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MPhil in Biological Sciences by Research (Course Code BLPCM1)


The MPhil is one year of full-time research with an individual supervisor followed by examination of a research thesis in an oral examination.

The MPhil is most commonly taken as a stand-alone research degree by candidates with only one year of funding. If this course is taken as part of a route to the PhD a further three years of study and funding are required as well as satisfactory performance in the MPhil. The PhD project may draw on the topic of the MPhil, but the same work cannot be presented for both degrees.

All candidates are expected to take part in the Department’s Graduate Education Programme and the Graduate School of Life Science’s Skills Training Programme

Applications are usually considered in one round - for October entry. This allows applicants to compete for funding and to attend the Graduate Induction events held at the beginning of the academic year.

In some circumstances, it is possible to defer entry to Lent or Easter terms, or apply for a January or April start date. However, applicants should contact the Graduate Administrator in advance of submitting their application to discuss whether this option would be available to them.

Academic requirements

Candidates who wish to become research students in the Department should usually have a good degree in psychology, neuroscience or in another related subject (for example, physiology, sociology, linguistics, computer science, or engineering), which may provide sufficient background for research in certain areas of psychology, behavioural or cognitive behavioural neuroscience or social and developmental psychology.  Experience and/or training in psychology is not always a requirement, but may be advantageous for some research projects.

Graduate work in Cambridge is intense and very intellectually demanding and so the University has high academic entry requirements. You are normally expected to hold or to be about to achieve:

•           at least a 2.I honours degree from a UK university

•           an equivalent standard from an overseas university (On a 4-point GPA, we require a minimum of 3.5 out of 4)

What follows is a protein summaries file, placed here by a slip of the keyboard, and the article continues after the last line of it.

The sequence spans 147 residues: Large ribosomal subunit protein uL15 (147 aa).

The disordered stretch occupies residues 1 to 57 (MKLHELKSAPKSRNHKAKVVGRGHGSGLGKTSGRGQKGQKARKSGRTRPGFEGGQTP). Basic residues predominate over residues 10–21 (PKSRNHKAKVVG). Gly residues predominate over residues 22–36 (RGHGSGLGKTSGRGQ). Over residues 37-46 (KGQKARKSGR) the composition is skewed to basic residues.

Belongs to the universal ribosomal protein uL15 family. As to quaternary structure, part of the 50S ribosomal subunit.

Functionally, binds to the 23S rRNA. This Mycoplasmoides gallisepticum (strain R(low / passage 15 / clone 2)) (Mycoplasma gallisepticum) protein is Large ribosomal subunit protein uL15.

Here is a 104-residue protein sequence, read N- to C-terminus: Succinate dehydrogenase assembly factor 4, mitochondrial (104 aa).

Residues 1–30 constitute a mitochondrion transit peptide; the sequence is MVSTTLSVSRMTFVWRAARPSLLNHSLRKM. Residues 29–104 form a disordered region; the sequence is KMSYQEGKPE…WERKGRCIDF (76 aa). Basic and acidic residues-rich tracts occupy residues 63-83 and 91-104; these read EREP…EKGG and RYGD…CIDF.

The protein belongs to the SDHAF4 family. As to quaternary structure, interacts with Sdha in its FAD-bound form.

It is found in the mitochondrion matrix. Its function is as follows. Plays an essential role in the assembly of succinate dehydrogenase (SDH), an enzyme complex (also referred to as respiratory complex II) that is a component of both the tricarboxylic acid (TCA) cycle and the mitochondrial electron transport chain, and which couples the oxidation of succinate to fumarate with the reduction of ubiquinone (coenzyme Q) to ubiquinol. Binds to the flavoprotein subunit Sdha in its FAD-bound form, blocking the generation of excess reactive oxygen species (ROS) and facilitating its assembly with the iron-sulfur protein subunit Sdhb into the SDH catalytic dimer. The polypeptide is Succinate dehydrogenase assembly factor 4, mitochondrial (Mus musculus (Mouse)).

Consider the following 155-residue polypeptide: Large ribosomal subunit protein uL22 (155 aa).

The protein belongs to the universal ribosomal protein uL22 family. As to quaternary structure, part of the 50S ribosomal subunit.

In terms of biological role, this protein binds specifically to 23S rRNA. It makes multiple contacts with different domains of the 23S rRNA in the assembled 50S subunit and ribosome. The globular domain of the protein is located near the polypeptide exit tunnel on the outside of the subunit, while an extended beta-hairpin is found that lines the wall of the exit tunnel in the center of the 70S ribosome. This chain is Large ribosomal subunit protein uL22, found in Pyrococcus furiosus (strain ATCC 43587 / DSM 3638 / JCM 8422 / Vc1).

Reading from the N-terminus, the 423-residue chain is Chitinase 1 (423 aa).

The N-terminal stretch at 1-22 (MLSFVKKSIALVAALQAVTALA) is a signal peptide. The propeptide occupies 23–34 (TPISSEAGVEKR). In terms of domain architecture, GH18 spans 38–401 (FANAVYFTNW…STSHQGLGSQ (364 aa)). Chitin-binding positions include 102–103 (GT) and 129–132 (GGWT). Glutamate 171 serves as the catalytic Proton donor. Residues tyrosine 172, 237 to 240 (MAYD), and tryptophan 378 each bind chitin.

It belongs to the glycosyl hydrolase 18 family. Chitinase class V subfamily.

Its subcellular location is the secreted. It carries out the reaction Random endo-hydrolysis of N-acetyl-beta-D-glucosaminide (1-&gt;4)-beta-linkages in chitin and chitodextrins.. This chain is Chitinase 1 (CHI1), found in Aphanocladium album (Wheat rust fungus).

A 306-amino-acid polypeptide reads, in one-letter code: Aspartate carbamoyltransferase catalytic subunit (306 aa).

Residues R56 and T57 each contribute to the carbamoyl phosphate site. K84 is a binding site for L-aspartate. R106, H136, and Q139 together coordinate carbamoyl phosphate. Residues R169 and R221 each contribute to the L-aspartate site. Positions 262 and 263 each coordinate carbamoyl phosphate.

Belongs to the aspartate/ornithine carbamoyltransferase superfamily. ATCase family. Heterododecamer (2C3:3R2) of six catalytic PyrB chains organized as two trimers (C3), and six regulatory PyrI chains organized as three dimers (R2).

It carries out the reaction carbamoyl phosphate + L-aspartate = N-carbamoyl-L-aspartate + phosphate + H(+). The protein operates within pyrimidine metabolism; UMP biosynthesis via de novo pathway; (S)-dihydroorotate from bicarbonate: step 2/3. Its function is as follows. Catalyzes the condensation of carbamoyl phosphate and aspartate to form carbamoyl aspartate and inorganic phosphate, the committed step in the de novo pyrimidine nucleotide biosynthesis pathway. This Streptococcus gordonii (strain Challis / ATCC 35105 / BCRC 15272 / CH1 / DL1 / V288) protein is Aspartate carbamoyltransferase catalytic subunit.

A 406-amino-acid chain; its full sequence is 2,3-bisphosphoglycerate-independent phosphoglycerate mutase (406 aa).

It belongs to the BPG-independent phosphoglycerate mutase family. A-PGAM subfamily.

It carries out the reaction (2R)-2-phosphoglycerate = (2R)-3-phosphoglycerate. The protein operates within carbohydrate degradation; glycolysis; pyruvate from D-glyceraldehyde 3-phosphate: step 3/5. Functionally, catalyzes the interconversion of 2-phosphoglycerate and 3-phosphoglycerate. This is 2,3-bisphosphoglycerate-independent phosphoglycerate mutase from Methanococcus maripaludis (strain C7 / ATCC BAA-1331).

•           a fluent command of the English language

•           completion of any current training or education course

You are not required to provide GRE scores.


Coming to Cambridge from the U.S., where science PhDs can take up to seven years, I knew I would have the advantage of an accelerated program. Now looking back on the last two years, I realise just how many opportunities have been open to me that wouldn’t have been available elsewhere.

At Cambridge you hit the ground running, thrown into the research process within your first few weeks. As there is no traditional coursework required, the focus is really on learning by doing. At times this can seem overwhelming, but once inspiration strikes every opportunity is provided to help make your project ideas come to fruition. That’s not to say that the accelerated pace is without its challenges. If you are unsure about your dissertation topic or require a bit more guidance it can be daunting to be in such a self-directed setting without the structure, classes or deadlines of a more typical PhD program. However, the flexibility that Cambridge provides and the opportunities available to students are unmatched, and the collective knowledge and expertise of other members of the department are truly without parallel.

One of the main advantages I’ve found at Cambridge is the collaborative nature that exists between labs and disciplines. The lines between psychology, psychiatry and neuroscience are blurred, and journal clubs, weekly seminars and visiting lecturers help bring the departments together, fostering the feeling of a wider scientific community and engendering discussion and collaboration. This cooperative environment helped encourage me to go beyond the original scope of my PhD and to set up an independent side project outside the immediate focus of my lab, which wouldn’t have been otherwise feasible.The thing that has always struck me most about Cambridge, though, is the passion that everyone brings to their work. Whether it’s seeking advice from professors in the department or chatting with your fellow graduate students at college, the enthusiasm with which everyone speaks about their research is infectious. The atmosphere is one of intellectual excitement and curiosity, and it is this aspect of Cambridge that I find most compelling and inspiring.

Dana Smith, PhD student in the Department, supported by the Cambridge Overseas Trust


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